A common wild plant, about our path-ways, with slender spikes, and a few little flowers. It is two feet high; the stalks are numerous, square, very strong, a little hairy, and often purplish. The leaves grow two at each joint; they are oblong, narrow, notched at the edges, of a dusky green, and of a wrinkled and rough surface. The flowers are white, with a tinge of purplish: there is a long spike of their buds, and of the remaining cups, but only two or three flowers are open at a time.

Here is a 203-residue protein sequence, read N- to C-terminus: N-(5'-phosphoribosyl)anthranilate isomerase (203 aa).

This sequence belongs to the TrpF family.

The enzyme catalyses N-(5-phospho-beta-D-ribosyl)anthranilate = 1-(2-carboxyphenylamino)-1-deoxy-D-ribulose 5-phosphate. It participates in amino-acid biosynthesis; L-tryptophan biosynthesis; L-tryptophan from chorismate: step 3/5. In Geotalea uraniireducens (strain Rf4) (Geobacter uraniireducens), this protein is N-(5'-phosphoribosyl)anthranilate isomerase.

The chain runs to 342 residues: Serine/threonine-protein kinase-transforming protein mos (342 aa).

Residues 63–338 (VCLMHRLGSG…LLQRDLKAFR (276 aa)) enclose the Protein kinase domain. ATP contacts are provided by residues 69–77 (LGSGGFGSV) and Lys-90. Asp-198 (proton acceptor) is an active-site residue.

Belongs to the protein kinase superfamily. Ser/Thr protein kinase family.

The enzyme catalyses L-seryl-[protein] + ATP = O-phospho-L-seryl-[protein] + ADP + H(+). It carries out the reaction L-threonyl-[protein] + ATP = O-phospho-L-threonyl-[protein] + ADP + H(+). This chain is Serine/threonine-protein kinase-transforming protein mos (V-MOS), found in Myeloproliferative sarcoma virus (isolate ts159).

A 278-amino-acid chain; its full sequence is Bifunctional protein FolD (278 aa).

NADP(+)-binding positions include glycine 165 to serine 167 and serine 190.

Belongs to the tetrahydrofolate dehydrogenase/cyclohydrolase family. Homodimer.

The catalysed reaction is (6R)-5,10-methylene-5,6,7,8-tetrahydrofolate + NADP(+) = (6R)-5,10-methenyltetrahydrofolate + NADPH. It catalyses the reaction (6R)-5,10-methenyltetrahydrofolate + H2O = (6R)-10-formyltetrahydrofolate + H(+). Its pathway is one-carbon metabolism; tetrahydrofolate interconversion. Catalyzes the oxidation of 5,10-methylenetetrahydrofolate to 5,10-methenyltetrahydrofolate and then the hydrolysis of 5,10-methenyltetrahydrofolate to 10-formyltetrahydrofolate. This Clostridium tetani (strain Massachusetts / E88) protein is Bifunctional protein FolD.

The fresh gathered tops are used; an infusion of them is good against obstructions of the liver and spleen: it is warm upon the stomach, and a continued use of it will remove nervous complaints.